By Adam Quinn |
Last week the Crimson ran an article on the new pro-life organization recently started on campus, Students for Life of Samford University. As of this week, Students for Life of Samford University will join the ranks of similarly minded student organizations like Samford’s chapter of College Republicans arguing a politically conservative view. This view is echoed by socially conservative religious organizations like Reformed University Fellowship and Campus Outreach. On the other side of the debate stand Samford’s College Democrats and… and… Well, on the other side College Democrats pretty much stand alone.
For those of us who walked around the Student Organization Fair on Ben Brown at the beginning of the semester, it was easy to notice the disparity between the number of people arguing for each side. College Republicans boast 156 members on campus while College Democrats only list 50. Even compared to Alabama as a whole, this makes Samford dangerously partisan. Gallup reports 48% of Alabamians as Republicans and 34% as Democrats– a ratio of 4:3 instead of the Samford ratio of more than 3:1. Second, there is a large gap in the numbers of organizations themselves. Despite the numbers against them, there is a very active, vocal group of liberal and moderate students on campus. The only thing they are missing are recognized organizations to become involved in. Where is the Gay-Straight Alliance? Where are the Planned Parenthood representatives? Where is the Atheistic organization? If you think these groups do not exist on campus, look again. Ideological minorities can be hard to spot through a sea of Ralph Lauren polos.
Let me be clear, this article is not about abortion or who you should vote for in the upcoming election. I am not a member of College Democrats or College Republicans. It does seem to me, however, that Samford runs the risk of only hearing one side of these issues. Obviously, there is nothing wrong with arguing from a conservative position, but when do we lose the ability to choose between two different points of view and start parroting the only thing we have ever heard? For example, USA Today reports that several religious universities– including Baylor– have rejected student appeals to start a chapter of the Secular Student Alliance, a national atheistic college organization, merely on grounds of disagreement. Samford itself is well on its way to to being named one of the top 20 most unfriendly campuses toward LGBT students for the sixth year in a row by the Princeton Review. We do not hear these perspectives as often as we should because in many cases the social cost of voicing them is just too high. You may not get expelled for affirming homosexuality, but if it makes you a social outcast is it really any different?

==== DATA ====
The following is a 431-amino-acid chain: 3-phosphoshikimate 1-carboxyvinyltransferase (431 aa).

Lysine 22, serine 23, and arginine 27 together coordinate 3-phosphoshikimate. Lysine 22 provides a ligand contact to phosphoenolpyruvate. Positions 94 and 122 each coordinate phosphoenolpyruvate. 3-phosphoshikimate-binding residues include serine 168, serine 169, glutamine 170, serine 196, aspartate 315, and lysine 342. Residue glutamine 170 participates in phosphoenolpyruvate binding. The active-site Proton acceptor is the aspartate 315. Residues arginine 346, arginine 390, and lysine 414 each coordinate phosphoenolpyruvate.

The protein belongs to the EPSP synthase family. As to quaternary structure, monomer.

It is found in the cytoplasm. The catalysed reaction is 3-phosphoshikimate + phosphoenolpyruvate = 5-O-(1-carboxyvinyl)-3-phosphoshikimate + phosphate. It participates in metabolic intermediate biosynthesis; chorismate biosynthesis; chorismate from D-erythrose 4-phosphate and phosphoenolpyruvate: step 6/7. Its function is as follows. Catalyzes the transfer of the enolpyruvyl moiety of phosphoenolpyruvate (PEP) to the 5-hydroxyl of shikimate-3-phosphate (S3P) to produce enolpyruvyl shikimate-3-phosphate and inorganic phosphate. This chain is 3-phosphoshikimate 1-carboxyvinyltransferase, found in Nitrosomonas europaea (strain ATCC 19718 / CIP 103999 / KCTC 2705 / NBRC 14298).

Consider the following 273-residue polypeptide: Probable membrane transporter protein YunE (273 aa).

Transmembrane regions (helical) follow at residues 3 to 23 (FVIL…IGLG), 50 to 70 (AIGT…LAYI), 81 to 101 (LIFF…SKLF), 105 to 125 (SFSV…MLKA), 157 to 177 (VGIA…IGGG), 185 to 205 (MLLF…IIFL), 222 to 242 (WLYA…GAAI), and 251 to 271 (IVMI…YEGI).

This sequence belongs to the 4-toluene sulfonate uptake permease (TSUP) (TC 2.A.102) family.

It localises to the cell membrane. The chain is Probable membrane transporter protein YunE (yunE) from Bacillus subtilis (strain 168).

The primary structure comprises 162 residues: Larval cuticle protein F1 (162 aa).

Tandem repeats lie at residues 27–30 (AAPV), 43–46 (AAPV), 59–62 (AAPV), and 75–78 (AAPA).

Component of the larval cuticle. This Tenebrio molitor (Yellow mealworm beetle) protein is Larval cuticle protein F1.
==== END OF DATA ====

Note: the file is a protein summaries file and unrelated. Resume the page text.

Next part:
How do we react to opposing views? Do we silence them out of fear or do we listen to them to hear what they have to offer? The purpose of a college education is not to reinforce opinion but to cause us to question why we believe the way we do. It is impossible to spend the rest of our lives surrounded only by people who think the same way we do– but then again, why would we want to?
UPDATE on 10/03/2012
Students for Life has not yet been recognized as an official Samford organization. For a full list of student organizations, visit www.samford.edu/campuslife.